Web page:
First-Draft Follies: Budweiser, Baseball and . . . Communism. Part 3 of 4

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Welcome to First Draft Follies, an ongoing series here at the blog. The material is presented “as is” from the first draft of the manuscript that became the book Ambitious Brew. In a few places I added one or two words in brackets — [like this] — for clarification. The excerpt is long, so I’m breaking it into manageable bits and posting those bits over the next few days.

This edition of the Follies concerns Gus Busch and the fallout from his purchase of the St. Louis Cardinals. _____________________________

A Senate subcommittee opened hearings into the matter in March. Johnson’s cause was lost almost the moment the gavel landed.

The first witness was Stanley W. Barnes, speaking on behalf of the Attorney General and the Department of Justice. Barnes got right to the point: as far as the Attorney General was concerned, Senate Joint Resolution 133 appeared to be a “discriminatory” and virtually unenforceable proposal and Justice planned to oppose any effort to enact said resolution. (*9)

Johnson gamely carried on, accusing August A. Busch, Jr. of tax fraud, condemning Busch’s “lavish and vulgar display of beer wealth and beer opulence,” and attacking the company’s decision to parade the “magnificent” Anheuser-Busch Clydesdales at Busch Stadium and at the Cardinal’s spring training park in St. Petersburg, Florida. (*10) Anheuser-Busch, Johnson also told his audience, had recently snatched the number one rank away from Schlitz Brewing, and “the reason for it is the ownership of the Cardinal Baseball Club.” (*11)

Joseph H. Garagiola, catcher for the Chicago Cubs, showed up at the hearings, although it was not immediately clear to him or to anyone else why he’d been called. Perhaps it was because he’d played for the Cards back in the forties and had lived in St. Louis his entire life.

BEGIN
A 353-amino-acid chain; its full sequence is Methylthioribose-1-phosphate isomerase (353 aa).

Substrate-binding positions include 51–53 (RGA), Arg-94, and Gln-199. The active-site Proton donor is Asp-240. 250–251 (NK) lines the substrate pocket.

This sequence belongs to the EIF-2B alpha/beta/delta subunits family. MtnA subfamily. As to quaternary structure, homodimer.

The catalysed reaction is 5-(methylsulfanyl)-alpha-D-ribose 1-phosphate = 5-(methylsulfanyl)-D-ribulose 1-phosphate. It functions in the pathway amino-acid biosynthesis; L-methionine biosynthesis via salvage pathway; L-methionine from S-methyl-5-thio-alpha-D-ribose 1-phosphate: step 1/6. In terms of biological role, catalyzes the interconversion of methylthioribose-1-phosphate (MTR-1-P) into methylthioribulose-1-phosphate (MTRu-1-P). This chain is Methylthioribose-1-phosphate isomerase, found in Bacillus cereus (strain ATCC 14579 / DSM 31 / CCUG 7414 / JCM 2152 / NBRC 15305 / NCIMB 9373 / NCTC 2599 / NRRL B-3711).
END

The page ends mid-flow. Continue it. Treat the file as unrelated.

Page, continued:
In any case, Senator William Langer, the North Dakota Republican who presided over the hearings, quizzed Garagiola about his baseball history, the shoulder injury that had caused him to rethink his career in sports, and his current plan, which was to exit baseball and go into sports broadcasting.

After a long series of often confusing questions (and even more confusing answers that may have led the audience to wonder if Joe had injured his head rather than his shoulder), Garagiola’s (tenuous) connection to the Anheuser-Busch matter finally came out: The catcher had talked to one Harry Renfro about switching from baseball to radio or TV. Renfro worked for d’Arcy Advertising, and d’Arcy handled the advertising for Anheuser-Busch.

Therefore, announced a triumphant Senator Johnson, Harry Renfro was actually “doing a fancy bit of tampering with [Garagiola’s] contract,” and Garagiola himself had come close to violating one of baseball’s sacred rules. (*12)

“Could I say what my thinking is,?” the frustrated ballplayer asked after Johnson finally wound up his confusing and wholly inaccurate assessment of the conversation between Garagiola and Renfro. (*13)

Oh, Johnson replied, “[y]ou could not be held in anyway to blame for anything that may have happened, but I cannot say that for Mr. Renfro, I cannot say that for the Anheuser-Busch people because they knew very well what they were doing.” (*14)

The obviously baffled Garagiola kept trying to persuade Johnson otherwise, but finally gave up and let Johnson ramble on.

“I am still confused,” said Joe as he prepared to leave the witness chair. (*15) “You do not know whether you are on the air or up in the air,” replied Senator Harley Kilgore (D-West Virginia). “Joe, we want to thank you very much,” added Senator Langer. (*16)

“I am thoroughly confused,” replied Garagioloa. (*17)

______________________________

Sources:

*9: Senate Subcommittee on the Judiciary, Subjecting Professional Baseball Clubs to the Antitrust Laws, 83d Cong., 2d sess., 1954, 4.

*10: Ibid., 18.

*11: Ibid., 24.

*12: Ibid., 55.

*13: Ibid.

*14: Ibid.

*15: Ibid., 65.

*16: Ibid.

*17: Ibid.

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